The Jungle at Calais Will Be Demolished, Vows French Interior Minister


The French interior minister has vowed to dismantle The Jungle migrant camp outside Calais and relocate the migrants to centres around France. His promise comes as Calais locals prepare to blockade the town by taking part in a ‘go slow’ protest on the city’s roads.

The Jungle was partially cleared at the beginning of the year, with much of the southern half of the camp bulldozed to the ground. Despite the intervention, however, numbers within the camp have continued to climb month on month over the summer – and violence in the area has escalated.

Speaking to local newspaper Nord Littoral, Bernard Cazeneuve sought to reassure locals by setting out a plan to wind down the camp and relocate the migrants.

“We dismantled the southern area in early March, and we have already begun to dismantle the north,” he said. “This has to be done in stages, starting with creating more accommodation places in France, so as to relieve Calais.”

When asked whether it was feasible to dismantle a camp of 10,000 people – the number of migrants in The Jungle as estimated by local aid groups – Cazeneuve denied it would be that many.

He insisted that the true figure was closer to 6,900, and that the migrants could be dealt with by bussing them to purpose-built accommodation blocks across the country; a tactic which has failed in the past.

The French government plans to create 2,000 new accommodation places by the end of this year, and a further 5,000 in 2017, in addition to the 10,000 already on offer, Mr. Cazeneuve said.

In addition, recognising that the number of migrants in the camp has again swelled considerably since the demolition efforts in March, 200 more police officers have been assigned to the area, bringing the total up to 2,100.

“There were 950 police and gendarmes in Calais in 2014 – which was already a significant figure. In two years, I’ve more than doubled the numbers,” he said.

On Tuesday Mr. Cazeneuve met with the British Home Secretary Amber Rudd to discuss co-operation on the matter. Britain has already donated €100 million, he said, which had gone towards fortifying the entrance to the channel tunnel. A moat was dug and woodland cleared in order to prevent migrants accessing the tracks and climbing aboard lorries.

In addition, the two countries have been working together on tackling smuggling gangs.

“With British help, and thanks to the exemplary work of the border police, we have dismantled since the beginning of the year 29 illegal immigration networks to the UK – 11 more than during the same period last year; we have arrested 574 smugglers and, and we have deported 1145 illegal immigrants.

“We will further strengthen cooperation with the British.

“This too is certain,” he said.

The assertive stance displayed by Mr. Cazeneuve is designed to placate the people of Calais, who are currently planning a protest on the city’s roads until the camp is dismantled.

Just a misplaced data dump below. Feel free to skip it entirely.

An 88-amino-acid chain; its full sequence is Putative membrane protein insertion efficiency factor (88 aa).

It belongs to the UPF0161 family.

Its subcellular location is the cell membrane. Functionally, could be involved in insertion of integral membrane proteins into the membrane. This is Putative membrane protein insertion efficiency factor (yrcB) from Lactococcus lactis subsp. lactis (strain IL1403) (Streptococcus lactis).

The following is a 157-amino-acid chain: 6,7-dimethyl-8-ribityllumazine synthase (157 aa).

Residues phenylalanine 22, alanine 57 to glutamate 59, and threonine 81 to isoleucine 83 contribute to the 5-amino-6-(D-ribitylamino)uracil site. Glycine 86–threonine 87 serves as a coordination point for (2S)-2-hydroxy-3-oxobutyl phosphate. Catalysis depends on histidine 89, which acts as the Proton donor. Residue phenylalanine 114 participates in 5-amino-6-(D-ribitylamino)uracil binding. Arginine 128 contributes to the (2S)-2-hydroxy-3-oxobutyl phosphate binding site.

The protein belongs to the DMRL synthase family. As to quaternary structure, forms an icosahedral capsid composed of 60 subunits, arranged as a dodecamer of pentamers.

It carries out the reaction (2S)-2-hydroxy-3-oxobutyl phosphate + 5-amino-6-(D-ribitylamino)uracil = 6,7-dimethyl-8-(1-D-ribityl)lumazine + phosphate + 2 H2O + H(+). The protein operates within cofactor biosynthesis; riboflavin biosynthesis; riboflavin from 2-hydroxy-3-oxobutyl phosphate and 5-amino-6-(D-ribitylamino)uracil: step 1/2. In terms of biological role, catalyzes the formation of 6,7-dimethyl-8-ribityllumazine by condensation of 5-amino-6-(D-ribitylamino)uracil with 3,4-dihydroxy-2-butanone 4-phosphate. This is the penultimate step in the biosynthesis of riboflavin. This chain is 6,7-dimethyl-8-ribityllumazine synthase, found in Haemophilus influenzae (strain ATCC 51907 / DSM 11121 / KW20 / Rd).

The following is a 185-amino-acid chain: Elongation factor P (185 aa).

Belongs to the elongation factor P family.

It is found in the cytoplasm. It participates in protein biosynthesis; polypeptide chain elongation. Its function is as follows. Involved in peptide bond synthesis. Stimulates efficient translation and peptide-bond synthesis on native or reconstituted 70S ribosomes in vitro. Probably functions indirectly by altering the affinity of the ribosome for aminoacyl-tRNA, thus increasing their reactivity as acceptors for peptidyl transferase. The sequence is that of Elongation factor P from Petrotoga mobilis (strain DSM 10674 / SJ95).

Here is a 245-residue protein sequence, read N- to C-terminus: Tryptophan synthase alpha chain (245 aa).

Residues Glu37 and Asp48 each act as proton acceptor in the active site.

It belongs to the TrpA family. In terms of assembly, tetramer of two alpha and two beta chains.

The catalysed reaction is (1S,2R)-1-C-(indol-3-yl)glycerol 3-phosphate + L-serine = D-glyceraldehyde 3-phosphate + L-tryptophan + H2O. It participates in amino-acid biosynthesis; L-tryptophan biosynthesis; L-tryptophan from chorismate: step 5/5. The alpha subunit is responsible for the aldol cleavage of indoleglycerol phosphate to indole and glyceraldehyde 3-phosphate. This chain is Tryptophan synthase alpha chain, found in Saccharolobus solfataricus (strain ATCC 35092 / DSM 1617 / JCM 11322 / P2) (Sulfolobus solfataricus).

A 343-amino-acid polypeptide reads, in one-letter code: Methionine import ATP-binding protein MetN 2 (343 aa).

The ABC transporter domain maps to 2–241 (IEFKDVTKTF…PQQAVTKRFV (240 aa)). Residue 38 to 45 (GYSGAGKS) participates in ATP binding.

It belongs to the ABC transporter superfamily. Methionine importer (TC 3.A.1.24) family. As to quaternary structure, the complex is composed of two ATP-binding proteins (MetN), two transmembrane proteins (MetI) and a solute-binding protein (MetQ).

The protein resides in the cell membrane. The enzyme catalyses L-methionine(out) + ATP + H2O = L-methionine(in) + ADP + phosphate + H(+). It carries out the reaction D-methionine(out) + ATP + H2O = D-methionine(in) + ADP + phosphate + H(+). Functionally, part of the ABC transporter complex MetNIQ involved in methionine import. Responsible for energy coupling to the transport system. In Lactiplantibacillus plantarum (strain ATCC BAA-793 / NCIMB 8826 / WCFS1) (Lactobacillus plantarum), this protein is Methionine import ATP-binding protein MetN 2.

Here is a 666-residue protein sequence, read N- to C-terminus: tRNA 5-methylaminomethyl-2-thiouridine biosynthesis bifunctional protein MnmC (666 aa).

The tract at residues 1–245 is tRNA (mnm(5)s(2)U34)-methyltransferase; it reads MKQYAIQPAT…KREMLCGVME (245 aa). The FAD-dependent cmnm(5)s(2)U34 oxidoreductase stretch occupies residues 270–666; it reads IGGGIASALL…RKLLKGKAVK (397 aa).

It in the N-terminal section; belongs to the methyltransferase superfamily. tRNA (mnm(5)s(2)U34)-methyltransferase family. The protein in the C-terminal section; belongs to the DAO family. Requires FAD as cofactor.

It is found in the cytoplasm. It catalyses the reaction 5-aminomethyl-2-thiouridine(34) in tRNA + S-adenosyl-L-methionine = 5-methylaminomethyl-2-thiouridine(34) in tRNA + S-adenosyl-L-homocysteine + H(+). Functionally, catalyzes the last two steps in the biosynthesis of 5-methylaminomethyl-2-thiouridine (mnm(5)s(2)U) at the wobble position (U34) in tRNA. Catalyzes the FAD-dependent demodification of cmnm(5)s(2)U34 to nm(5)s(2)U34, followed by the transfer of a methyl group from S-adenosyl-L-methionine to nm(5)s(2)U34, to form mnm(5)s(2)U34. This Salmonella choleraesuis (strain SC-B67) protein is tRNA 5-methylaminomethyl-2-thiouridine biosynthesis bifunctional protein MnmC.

Calais mayor Natascha Bouchart has announced that she will be supporting the protest by joining it.

“We will be in the field, we will go and greet and say hello to law and order forces,” she announced, following a meeting with Kent businesses.

“We will also say hello to the hauliers and the haulage companies to show our solidarity with their movement and also show to the French government that this is enough.

“This is becoming unbearable. It is part of our responsibility to do something. We are also asking for a total evacuation of the northern area of the camp. There is chaos every day and every night. We want the French government to take seriously its responsibilities.

“There might be chaos and disorder on Monday. This is for a good cause. We want things to change. We want to go back to business as usual and renew the serenity that we want to have with you to develop our businesses together.”

The area around The Jungle camp has seen a marked increase in violent episodes, as migrant gangs have taken to blockading the roads with branches and debris before climbing aboard lorries caught up in the ensuing traffic jams.

In a recent high-profile attack, leading horsewoman Lucy Phillips described how her horsebox was ambushed by migrants as she returned from the world championships in Le Mans on Monday.

Having stopped the vehicle by placing debris in the road, the migrants banged on the sides of the vehicle with makeshift bats, scaring her horse and smashing the passenger window in the cab.

They were eventually scared away by police, but Ms Phillips was only escorted a little further along the road. They then “left us and we had to drive back through Calais on our own,” she told Horse & Hound.

“It was full of groups of young men, all dressed in dark clothing. They were just milling around, not really doing anything, but it was terrifying because of course we had no passenger window.”

Ms Bouchart has dismissed fears that Calais itself is not safe, saying: “If you are asking me about security in Calais, we have a lot of CCTV equipment.

“I think and I say today that my city is safe. I walk around myself day and night without bodyguards, so I can guarantee that Calais is a safe town. But of course the situation has to be improved and the state has to take its responsibility to put an end to this crisis.”

“The truth is, we are doing everything we can for Calais,” Mr Cazeneuve said.

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